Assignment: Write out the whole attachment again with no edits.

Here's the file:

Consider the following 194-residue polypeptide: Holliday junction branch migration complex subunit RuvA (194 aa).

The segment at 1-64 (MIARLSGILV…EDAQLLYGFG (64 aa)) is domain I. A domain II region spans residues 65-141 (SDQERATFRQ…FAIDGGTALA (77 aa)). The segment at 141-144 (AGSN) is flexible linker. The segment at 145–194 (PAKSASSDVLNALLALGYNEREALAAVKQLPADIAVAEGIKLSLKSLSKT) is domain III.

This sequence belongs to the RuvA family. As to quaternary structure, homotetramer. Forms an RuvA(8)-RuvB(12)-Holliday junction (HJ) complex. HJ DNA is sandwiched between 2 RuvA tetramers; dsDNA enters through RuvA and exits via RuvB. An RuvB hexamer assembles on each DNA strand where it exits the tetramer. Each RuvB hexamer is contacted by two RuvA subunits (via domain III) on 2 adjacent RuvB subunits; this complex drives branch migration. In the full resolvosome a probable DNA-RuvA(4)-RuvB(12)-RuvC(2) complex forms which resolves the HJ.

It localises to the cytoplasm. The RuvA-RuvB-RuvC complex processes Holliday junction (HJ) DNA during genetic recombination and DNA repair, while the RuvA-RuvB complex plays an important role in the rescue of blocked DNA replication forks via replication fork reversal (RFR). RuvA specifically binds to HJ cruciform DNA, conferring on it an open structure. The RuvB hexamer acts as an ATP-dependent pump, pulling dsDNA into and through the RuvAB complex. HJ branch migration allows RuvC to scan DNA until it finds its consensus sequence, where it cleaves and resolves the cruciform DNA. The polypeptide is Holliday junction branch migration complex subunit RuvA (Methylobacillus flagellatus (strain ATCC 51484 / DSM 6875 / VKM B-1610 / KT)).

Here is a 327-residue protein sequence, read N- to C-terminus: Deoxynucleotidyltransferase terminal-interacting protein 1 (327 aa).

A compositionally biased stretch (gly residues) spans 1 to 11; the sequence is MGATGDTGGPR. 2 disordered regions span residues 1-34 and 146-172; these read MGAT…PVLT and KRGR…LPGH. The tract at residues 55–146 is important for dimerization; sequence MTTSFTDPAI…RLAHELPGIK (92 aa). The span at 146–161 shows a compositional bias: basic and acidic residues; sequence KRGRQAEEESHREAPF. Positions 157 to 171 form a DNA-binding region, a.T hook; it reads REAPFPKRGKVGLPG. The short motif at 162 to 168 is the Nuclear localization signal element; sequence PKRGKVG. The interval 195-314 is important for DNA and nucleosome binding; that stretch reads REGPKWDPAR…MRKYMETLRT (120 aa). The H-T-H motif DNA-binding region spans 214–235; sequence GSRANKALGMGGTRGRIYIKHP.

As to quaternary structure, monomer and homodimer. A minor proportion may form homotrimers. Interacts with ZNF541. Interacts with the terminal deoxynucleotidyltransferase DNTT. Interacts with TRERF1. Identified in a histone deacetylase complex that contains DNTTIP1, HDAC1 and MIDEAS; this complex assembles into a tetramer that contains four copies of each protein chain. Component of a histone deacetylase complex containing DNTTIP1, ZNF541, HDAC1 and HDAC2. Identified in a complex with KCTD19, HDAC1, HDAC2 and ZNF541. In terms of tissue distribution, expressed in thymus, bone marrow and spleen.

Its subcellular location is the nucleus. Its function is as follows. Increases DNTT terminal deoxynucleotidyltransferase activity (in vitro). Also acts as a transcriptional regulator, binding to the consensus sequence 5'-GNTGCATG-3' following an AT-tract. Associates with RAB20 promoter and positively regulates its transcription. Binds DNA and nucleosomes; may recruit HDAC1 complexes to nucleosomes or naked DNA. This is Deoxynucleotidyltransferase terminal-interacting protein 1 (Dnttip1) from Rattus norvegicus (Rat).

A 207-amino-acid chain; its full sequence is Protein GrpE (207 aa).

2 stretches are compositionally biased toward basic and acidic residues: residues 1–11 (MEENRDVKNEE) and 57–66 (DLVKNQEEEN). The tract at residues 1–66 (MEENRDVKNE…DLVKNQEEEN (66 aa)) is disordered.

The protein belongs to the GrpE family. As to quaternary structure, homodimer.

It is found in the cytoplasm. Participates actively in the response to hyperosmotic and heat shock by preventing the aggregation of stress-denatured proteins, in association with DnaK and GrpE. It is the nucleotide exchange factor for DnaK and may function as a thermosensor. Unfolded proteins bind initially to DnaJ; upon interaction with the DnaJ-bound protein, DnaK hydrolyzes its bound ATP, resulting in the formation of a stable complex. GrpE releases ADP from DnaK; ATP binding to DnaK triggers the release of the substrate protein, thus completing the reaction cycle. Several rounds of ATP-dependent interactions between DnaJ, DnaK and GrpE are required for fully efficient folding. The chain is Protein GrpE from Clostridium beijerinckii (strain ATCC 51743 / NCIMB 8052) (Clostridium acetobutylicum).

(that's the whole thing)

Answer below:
Consider the following 194-residue polypeptide: Holliday junction branch migration complex subunit RuvA (194 aa).

The segment at 1-64 (MIARLSGILV…EDAQLLYGFG (64 aa)) is domain I. A domain II region spans residues 65-141 (SDQERATFRQ…FAIDGGTALA (77 aa)). The segment at 141-144 (AGSN) is flexible linker. The segment at 145–194 (PAKSASSDVLNALLALGYNEREALAAVKQLPADIAVAEGIKLSLKSLSKT) is domain III.

This sequence belongs to the RuvA family. As to quaternary structure, homotetramer. Forms an RuvA(8)-RuvB(12)-Holliday junction (HJ) complex. HJ DNA is sandwiched between 2 RuvA tetramers; dsDNA enters through RuvA and exits via RuvB. An RuvB hexamer assembles on each DNA strand where it exits the tetramer. Each RuvB hexamer is contacted by two RuvA subunits (via domain III) on 2 adjacent RuvB subunits; this complex drives branch migration. In the full resolvosome a probable DNA-RuvA(4)-RuvB(12)-RuvC(2) complex forms which resolves the HJ.

It localises to the cytoplasm. The RuvA-RuvB-RuvC complex processes Holliday junction (HJ) DNA during genetic recombination and DNA repair, while the RuvA-RuvB complex plays an important role in the rescue of blocked DNA replication forks via replication fork reversal (RFR). RuvA specifically binds to HJ cruciform DNA, conferring on it an open structure. The RuvB hexamer acts as an ATP-dependent pump, pulling dsDNA into and through the RuvAB complex. HJ branch migration allows RuvC to scan DNA until it finds its consensus sequence, where it cleaves and resolves the cruciform DNA. The polypeptide is Holliday junction branch migration complex subunit RuvA (Methylobacillus flagellatus (strain ATCC 51484 / DSM 6875 / VKM B-1610 / KT)).

Here is a 327-residue protein sequence, read N- to C-terminus: Deoxynucleotidyltransferase terminal-interacting protein 1 (327 aa).

A compositionally biased stretch (gly residues) spans 1 to 11; the sequence is MGATGDTGGPR. 2 disordered regions span residues 1-34 and 146-172; these read MGAT…PVLT and KRGR…LPGH. The tract at residues 55–146 is important for dimerization; sequence MTTSFTDPAI…RLAHELPGIK (92 aa). The span at 146–161 shows a compositional bias: basic and acidic residues; sequence KRGRQAEEESHREAPF. Positions 157 to 171 form a DNA-binding region, a.T hook; it reads REAPFPKRGKVGLPG. The short motif at 162 to 168 is the Nuclear localization signal element; sequence PKRGKVG. The interval 195-314 is important for DNA and nucleosome binding; that stretch reads REGPKWDPAR…MRKYMETLRT (120 aa). The H-T-H motif DNA-binding region spans 214–235; sequence GSRANKALGMGGTRGRIYIKHP.

As to quaternary structure, monomer and homodimer. A minor proportion may form homotrimers. Interacts with ZNF541. Interacts with the terminal deoxynucleotidyltransferase DNTT. Interacts with TRERF1. Identified in a histone deacetylase complex that contains DNTTIP1, HDAC1 and MIDEAS; this complex assembles into a tetramer that contains four copies of each protein chain. Component of a histone deacetylase complex containing DNTTIP1, ZNF541, HDAC1 and HDAC2. Identified in a complex with KCTD19, HDAC1, HDAC2 and ZNF541. In terms of tissue distribution, expressed in thymus, bone marrow and spleen.

Its subcellular location is the nucleus. Its function is as follows. Increases DNTT terminal deoxynucleotidyltransferase activity (in vitro). Also acts as a transcriptional regulator, binding to the consensus sequence 5'-GNTGCATG-3' following an AT-tract. Associates with RAB20 promoter and positively regulates its transcription. Binds DNA and nucleosomes; may recruit HDAC1 complexes to nucleosomes or naked DNA. This is Deoxynucleotidyltransferase terminal-interacting protein 1 (Dnttip1) from Rattus norvegicus (Rat).

A 207-amino-acid chain; its full sequence is Protein GrpE (207 aa).

2 stretches are compositionally biased toward basic and acidic residues: residues 1–11 (MEENRDVKNEE) and 57–66 (DLVKNQEEEN). The tract at residues 1–66 (MEENRDVKNE…DLVKNQEEEN (66 aa)) is disordered.

The protein belongs to the GrpE family. As to quaternary structure, homodimer.

It is found in the cytoplasm. Participates actively in the response to hyperosmotic and heat shock by preventing the aggregation of stress-denatured proteins, in association with DnaK and GrpE. It is the nucleotide exchange factor for DnaK and may function as a thermosensor. Unfolded proteins bind initially to DnaJ; upon interaction with the DnaJ-bound protein, DnaK hydrolyzes its bound ATP, resulting in the formation of a stable complex. GrpE releases ADP from DnaK; ATP binding to DnaK triggers the release of the substrate protein, thus completing the reaction cycle. Several rounds of ATP-dependent interactions between DnaJ, DnaK and GrpE are required for fully efficient folding. The chain is Protein GrpE from Clostridium beijerinckii (strain ATCC 51743 / NCIMB 8052) (Clostridium acetobutylicum).